SW05 Chimmey Lakes
    SW06 Confederate Point
    SW07 Duclay
    SW08 Duclay Forest
    SW09 Fairfax
    SW10 Herlong
    SW11 Hillcrest
    SW12 Hyde park
    SW13 Jacksonville Farms/Te
    SW14 Jacksonville Heights
    SW16 Jax Heights West
    SW17 Jax Naval Air Station
    SW18 Lakeshore
    SW19 Maxville
    SW20 McGirts Creek
    SW21 Normandy Manor
    SW22 Oak Hill
    SW23 Ortega
    SW24 Ortega Farms
    SW25 Ortega Forest
    SW26 Ortega Hills
    SW27 Otis
    SW28 Settlers Landing
    SW29 Sweetwater
    SW30 Venetia
    SW31 Wesconnett
    SW32 Yukon
    U01 Brentwood
    U02 Brooklyn
    U03 Downtown Jacksonville
    U04 East Jacksonville
    U05 Fairfield
    U06 Hogans Creek
    U07 LaVilla
    U08 Longbranch
    U09 Midtown
    U10 Mid Westside
    U11 Moncrief
    U12 Phoenix
    U13 Springfield
    U14 Southside
    U15 Tallyrand
    U16 29th & Chase

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  • Top 4 Spots in Jacksonville's Arlington Neighborhood
    I was on the News4Jax website when I saw an "article" about local restaurants. The article said it was about Arlington restaurants, and I figured it wasn't that big of a deal that my location was being used to show me stories relevant to where I was. However, after reading the short blurbs about the top 4 restaurants in my area, I saw the disclaimer on the bottom of the article:
    This story was created automatically using local business data, then reviewed and augmented by an editor.
    So, I was not only reading an article that accessed my location in order to serve the right content, but the content itself was provided by the businesses being reviewed. Sure, the star-ratings were from Yelp, which is semi-reliable, but there is no real indication that these four restaurants were the top-rated restaurants on Yelp. I assume that they were the four Arlington restaurants that paid to be part of an advertising article promoting them.

    You can see from the address bar that the article title was "Check Out The Top 4 Spots in Jacksonville's Arlington Neighborhood." While I'm sure the four listed restaurants are just fine, it's disturbing that this content was served to me on a NEWS website as NEWS. It's clearly blatant advertising, paid placement, and not a real review or opinion by a human being. 

    What's next? Top four crimes this week articles that pull information from JSO's Crime Map? I know, there's no ad money in that, so probably not. The point is that if pretend articles are being pulled from content on paid-service websites and placed on news websites, then we're in trouble. As readers and as writers. Even the images are from Yelp, which means user-submitted. No one did any work on the article in question, and more than likely, the "editor" is in India, curating and augmenting hundreds of pretend articles every day, never having eaten barbeque ribs in her life.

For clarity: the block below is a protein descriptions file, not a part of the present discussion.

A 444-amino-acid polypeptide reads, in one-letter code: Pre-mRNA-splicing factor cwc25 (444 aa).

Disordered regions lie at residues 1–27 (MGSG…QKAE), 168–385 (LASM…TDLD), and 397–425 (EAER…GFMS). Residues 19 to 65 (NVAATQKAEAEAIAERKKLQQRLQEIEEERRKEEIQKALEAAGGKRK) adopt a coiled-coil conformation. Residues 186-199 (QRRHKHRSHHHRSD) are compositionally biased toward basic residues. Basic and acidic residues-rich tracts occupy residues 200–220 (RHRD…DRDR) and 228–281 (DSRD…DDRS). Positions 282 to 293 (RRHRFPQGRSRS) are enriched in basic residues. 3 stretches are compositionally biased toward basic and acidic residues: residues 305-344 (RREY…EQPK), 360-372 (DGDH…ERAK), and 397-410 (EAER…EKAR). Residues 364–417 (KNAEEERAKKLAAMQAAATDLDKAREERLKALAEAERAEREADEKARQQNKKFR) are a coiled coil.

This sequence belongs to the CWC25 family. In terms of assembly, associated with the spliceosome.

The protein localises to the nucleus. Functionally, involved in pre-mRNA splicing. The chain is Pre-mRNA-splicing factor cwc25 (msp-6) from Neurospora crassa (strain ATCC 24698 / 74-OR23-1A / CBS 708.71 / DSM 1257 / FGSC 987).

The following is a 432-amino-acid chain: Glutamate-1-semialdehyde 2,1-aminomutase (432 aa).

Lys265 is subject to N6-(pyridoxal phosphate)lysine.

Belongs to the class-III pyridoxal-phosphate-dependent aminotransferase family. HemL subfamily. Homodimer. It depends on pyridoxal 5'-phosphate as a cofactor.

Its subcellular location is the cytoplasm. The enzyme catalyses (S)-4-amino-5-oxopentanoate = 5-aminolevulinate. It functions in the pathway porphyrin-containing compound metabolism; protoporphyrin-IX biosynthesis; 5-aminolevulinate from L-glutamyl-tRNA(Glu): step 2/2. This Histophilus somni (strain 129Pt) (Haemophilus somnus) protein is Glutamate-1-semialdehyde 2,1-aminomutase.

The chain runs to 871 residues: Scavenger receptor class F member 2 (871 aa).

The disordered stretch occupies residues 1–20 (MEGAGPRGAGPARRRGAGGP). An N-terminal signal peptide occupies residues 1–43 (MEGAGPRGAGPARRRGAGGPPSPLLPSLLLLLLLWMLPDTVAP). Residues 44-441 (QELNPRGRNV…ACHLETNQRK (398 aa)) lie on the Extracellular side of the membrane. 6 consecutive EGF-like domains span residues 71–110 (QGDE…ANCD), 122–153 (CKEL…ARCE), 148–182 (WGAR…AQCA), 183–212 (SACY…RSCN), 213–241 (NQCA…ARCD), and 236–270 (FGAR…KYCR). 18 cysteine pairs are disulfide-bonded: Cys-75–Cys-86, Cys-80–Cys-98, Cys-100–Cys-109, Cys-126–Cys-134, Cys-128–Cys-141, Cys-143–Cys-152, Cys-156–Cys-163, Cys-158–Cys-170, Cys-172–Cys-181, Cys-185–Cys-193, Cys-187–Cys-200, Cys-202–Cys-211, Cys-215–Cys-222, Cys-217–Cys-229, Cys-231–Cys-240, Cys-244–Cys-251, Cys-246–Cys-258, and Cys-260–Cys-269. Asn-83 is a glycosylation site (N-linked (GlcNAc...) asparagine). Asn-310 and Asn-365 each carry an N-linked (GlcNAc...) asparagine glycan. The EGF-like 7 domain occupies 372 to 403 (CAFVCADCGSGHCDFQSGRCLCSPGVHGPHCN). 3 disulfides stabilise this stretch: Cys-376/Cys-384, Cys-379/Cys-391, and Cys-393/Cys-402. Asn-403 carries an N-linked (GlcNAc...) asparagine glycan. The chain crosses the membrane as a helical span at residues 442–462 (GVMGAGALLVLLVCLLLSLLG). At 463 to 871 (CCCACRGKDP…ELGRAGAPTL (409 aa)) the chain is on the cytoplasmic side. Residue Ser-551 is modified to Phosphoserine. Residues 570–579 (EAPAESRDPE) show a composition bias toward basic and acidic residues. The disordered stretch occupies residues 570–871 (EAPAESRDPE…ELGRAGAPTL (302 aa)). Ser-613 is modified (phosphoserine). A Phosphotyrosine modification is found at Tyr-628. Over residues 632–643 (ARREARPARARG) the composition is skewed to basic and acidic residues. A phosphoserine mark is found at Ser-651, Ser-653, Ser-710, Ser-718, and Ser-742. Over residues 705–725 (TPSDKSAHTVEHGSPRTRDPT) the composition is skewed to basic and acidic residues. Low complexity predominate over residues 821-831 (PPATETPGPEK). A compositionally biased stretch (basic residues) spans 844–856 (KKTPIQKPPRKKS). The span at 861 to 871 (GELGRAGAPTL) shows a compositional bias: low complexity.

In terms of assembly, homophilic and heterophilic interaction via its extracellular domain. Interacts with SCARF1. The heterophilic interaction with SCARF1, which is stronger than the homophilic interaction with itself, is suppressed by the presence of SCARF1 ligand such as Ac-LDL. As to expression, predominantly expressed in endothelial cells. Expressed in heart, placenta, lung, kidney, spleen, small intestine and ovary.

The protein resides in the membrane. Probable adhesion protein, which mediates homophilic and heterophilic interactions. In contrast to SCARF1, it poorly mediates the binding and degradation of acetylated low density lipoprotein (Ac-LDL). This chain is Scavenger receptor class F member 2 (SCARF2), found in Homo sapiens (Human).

With so much data out there, it's nice to get a quick guide to some decent local restaurants to try, so there's a value to articles like the one that I thought I was reading. I might even like the listed places. It might even be accurate. But it's also wrong. 


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  • My Messy Office
    My messy classroom, home office, and garage all indicate the same thing to people: I must be careless, cranky, and uncaring. That's according to a study that showed two different work spaces to participants. A messy workspace left people with a negative perception of the unknown worker who occupied the space.


    That's kind of sad, since my mess is part of my creativity. Actually, I have to have a mess somewhere in order to function properly. I used to have a junk drawer when I first got married because my wife is pretty much the opposite of a messy person. She allowed me one junk drawer on the main level, and about half of the three basements we had. And most of the garage. And the tool shed. Those were my messy places.

    In Florida, we don't have the built-ins with drawers or a basement, so I have to be better at hiding my messes. It's frustrating, to say the least. The whole point of having a mess is that what I need is right there for me when I need it. I don't want to venture into the garage attic to find what I need. I don't want to have to page through file folders for tax documents when they are all stuffed on my desk where I need them. There should be a pen sitting out and within reach from any location in any room.

    The most frustrating, however, is the fact that I can't always find my writing notes. I'll take notes while out at a bar or while at church. Observations for later. And those notes need to be out in the open to remind me of what I need to be writing, like Christmas tree ornaments in my office space, or else I won't ever write those ideas. Then they just get stuffed in a box, which is suffocating for ideas.